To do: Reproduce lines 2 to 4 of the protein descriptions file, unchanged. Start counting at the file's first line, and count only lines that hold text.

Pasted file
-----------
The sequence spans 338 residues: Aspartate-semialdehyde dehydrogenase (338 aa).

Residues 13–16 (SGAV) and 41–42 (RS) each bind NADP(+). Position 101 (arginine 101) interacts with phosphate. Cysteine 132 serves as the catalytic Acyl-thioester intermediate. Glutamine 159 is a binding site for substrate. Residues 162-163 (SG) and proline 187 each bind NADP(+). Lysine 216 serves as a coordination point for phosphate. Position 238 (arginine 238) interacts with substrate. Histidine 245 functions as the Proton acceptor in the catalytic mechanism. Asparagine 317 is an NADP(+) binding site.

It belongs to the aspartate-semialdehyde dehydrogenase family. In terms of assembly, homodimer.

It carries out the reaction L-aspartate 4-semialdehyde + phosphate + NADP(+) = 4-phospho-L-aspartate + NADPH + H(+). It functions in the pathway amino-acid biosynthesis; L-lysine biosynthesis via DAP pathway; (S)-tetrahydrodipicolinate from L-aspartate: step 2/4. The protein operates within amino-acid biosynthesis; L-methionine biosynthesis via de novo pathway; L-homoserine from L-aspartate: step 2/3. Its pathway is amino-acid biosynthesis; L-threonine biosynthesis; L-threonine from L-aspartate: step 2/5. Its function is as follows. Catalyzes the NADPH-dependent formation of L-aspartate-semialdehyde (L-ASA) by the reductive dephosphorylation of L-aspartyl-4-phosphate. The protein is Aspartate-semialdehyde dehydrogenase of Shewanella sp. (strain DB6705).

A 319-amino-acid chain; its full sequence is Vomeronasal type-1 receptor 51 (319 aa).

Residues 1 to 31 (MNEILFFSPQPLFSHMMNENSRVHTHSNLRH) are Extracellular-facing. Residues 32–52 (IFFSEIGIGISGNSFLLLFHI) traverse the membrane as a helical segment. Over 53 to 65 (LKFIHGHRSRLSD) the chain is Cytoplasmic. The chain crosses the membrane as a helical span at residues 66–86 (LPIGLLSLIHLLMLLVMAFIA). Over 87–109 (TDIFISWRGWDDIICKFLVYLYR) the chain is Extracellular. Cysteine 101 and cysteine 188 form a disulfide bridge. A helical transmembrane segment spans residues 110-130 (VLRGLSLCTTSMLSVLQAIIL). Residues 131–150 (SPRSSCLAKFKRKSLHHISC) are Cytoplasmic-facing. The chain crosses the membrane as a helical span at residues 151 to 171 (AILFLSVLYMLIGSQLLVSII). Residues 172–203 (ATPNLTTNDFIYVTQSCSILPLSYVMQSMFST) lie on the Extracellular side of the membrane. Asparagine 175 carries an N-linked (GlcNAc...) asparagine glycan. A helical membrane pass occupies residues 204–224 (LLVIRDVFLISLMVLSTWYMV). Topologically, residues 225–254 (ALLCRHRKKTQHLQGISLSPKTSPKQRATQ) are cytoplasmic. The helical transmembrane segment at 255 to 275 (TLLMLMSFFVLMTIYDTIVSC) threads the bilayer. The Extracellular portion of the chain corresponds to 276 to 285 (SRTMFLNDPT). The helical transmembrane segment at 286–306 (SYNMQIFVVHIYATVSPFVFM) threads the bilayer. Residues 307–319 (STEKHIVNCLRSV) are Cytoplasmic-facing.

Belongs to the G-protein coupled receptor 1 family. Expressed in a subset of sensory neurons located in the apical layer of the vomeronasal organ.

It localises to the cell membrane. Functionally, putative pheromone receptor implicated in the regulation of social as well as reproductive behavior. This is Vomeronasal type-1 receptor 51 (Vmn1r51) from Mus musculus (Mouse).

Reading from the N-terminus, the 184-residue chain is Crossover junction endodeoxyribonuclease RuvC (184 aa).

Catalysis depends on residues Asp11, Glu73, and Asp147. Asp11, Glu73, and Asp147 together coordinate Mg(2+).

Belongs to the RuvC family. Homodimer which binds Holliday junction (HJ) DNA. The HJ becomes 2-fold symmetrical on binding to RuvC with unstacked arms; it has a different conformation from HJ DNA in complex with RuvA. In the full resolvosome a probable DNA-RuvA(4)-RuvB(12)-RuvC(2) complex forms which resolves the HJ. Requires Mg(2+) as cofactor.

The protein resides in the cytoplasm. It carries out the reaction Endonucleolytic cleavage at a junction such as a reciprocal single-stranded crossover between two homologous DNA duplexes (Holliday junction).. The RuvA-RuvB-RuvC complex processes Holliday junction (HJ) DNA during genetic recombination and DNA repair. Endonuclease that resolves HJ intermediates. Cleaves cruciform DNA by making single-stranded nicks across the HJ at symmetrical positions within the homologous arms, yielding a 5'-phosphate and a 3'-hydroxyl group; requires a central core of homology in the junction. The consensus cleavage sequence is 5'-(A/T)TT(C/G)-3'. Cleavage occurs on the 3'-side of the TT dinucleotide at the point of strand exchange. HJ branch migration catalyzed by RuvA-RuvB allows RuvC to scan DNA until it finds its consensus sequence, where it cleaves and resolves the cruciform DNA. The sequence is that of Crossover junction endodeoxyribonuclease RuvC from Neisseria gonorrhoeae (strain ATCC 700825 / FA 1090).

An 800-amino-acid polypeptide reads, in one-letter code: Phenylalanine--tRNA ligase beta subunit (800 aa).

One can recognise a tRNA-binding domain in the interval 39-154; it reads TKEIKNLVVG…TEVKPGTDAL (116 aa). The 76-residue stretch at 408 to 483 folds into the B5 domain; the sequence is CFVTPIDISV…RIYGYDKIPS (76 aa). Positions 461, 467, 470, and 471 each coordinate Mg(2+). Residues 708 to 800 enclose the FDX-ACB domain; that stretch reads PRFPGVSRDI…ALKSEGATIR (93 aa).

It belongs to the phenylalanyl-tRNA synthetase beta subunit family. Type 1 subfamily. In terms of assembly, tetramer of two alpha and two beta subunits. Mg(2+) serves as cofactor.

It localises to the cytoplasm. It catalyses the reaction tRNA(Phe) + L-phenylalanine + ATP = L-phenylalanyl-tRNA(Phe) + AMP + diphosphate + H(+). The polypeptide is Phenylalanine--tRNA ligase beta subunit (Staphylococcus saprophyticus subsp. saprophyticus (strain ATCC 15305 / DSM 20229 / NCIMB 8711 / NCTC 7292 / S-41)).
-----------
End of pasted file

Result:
Residues 13–16 (SGAV) and 41–42 (RS) each bind NADP(+). Position 101 (arginine 101) interacts with phosphate. Cysteine 132 serves as the catalytic Acyl-thioester intermediate. Glutamine 159 is a binding site for substrate. Residues 162-163 (SG) and proline 187 each bind NADP(+). Lysine 216 serves as a coordination point for phosphate. Position 238 (arginine 238) interacts with substrate. Histidine 245 functions as the Proton acceptor in the catalytic mechanism. Asparagine 317 is an NADP(+) binding site.

It belongs to the aspartate-semialdehyde dehydrogenase family. In terms of assembly, homodimer.

It carries out the reaction L-aspartate 4-semialdehyde + phosphate + NADP(+) = 4-phospho-L-aspartate + NADPH + H(+). It functions in the pathway amino-acid biosynthesis; L-lysine biosynthesis via DAP pathway; (S)-tetrahydrodipicolinate from L-aspartate: step 2/4. The protein operates within amino-acid biosynthesis; L-methionine biosynthesis via de novo pathway; L-homoserine from L-aspartate: step 2/3. Its pathway is amino-acid biosynthesis; L-threonine biosynthesis; L-threonine from L-aspartate: step 2/5. Its function is as follows. Catalyzes the NADPH-dependent formation of L-aspartate-semialdehyde (L-ASA) by the reductive dephosphorylation of L-aspartyl-4-phosphate. The protein is Aspartate-semialdehyde dehydrogenase of Shewanella sp. (strain DB6705).